I don't have to go very far on Twitter to hear a lot of criticism over the direction that Steven Moffat has taken Doctor Who, nor the handwringing over how said direction threatens the future of the program. Some of that criticism and hand-wringing has tipped over the edge to flaming and doomsaying. I don't fault these fans for this. For one thing, it's not new. I remember the late 1980s and the early 1990s, and I think that my ability to craft a credible political argument on this blog and in the columns I write was honed by the hours I spent arguing with upset fans over why the series or the spin-off books weren't as terrible as they believed it to be.

For another thing: look at how my opinions of House and The X-Files soured because both shows moved beyond the conditions that made me a fan of those programs. I invested a lot in the appreciation of these shows, and it hurt to see that investment be for nought. These fans are having that same reaction to the changes happening in Doctor Who, and so I understand and sympathize with the fact that the thing they once loved isn't what they recognized it to be back in the day.

Of course, the caveat is that things always change. Indeed, my problem with House and The X-Files is that the producers struggled so hard not to change things that both series stopped moving forward in interesting directions (a critical thing that made me a fan of said series) and started going around in circles. Everything changes to some degree. It's a key element of life and, without it, we would stagnate and die. The secret to Doctor Who's longevity has been its ability to embrace change, allowing us to have a portable hero ready to drop into any story the writers care to throw at us, in a universe that, should it ever get too crowded with continuity, can be rebooted, or set aside while new avenues of the universe are explored.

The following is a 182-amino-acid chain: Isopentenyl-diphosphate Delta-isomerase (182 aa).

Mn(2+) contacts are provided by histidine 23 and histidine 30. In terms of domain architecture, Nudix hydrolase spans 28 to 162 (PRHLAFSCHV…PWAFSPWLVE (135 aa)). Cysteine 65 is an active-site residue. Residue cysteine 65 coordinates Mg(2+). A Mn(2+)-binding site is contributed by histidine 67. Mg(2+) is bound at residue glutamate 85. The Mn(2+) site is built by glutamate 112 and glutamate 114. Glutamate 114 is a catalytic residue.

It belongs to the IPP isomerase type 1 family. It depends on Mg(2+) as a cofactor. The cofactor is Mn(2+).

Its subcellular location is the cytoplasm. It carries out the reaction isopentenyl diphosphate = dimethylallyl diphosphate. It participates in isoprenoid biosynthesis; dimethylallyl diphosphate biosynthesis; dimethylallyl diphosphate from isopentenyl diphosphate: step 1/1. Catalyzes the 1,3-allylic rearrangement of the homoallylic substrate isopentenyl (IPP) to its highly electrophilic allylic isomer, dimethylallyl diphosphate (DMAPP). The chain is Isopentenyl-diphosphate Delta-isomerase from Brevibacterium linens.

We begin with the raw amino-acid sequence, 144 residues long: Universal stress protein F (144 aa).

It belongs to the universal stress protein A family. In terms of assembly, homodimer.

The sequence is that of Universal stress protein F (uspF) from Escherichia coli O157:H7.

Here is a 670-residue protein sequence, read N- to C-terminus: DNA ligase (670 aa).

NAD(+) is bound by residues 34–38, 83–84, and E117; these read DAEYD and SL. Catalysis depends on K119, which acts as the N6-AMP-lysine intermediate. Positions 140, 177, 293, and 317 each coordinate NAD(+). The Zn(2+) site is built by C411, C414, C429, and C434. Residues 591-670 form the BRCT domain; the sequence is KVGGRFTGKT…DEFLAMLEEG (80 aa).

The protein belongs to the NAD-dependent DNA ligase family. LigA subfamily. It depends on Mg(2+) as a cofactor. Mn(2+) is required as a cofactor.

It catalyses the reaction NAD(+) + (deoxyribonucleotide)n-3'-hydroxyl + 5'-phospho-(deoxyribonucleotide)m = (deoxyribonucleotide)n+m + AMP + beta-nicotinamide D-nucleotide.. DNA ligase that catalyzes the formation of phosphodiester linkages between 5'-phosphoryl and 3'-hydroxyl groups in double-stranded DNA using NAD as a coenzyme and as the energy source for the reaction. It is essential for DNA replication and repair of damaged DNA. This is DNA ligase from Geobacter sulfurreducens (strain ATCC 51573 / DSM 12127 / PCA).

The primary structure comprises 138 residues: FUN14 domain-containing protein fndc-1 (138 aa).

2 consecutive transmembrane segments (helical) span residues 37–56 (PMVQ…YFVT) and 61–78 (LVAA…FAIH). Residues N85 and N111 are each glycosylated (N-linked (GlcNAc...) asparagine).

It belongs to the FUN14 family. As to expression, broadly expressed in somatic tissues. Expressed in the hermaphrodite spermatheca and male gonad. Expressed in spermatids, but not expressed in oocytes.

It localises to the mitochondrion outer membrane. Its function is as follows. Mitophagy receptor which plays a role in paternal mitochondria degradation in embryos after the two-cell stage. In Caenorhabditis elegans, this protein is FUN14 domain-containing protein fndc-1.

This may not be what some fans signed up for, and I can understand how frustrated or angry it would make them feel if the program they invested so much time and energy into no longer lived up to their expectations. I do think, however, that we could tone down the doomsaying, however.

Some fans are alarmed over how the production of Doctor Who appears to be slowing down. Eighteen months separate the beginnings of season six and season seven, and it looks like eighteen months may separate the beginnings of season seven and season eight. This is particularly galling during the fiftieth anniversary of the program, especially after we were promised "more episodes than before". Some fans are fretting that this is a sign the BBC is growing dissatisfied with the ratings the program has received, and they've used this to blame showrunner Steven Moffat and his new style. Some have suggested that Matt Smith's departure is a sign the actor is unhappy with how things are in the back office.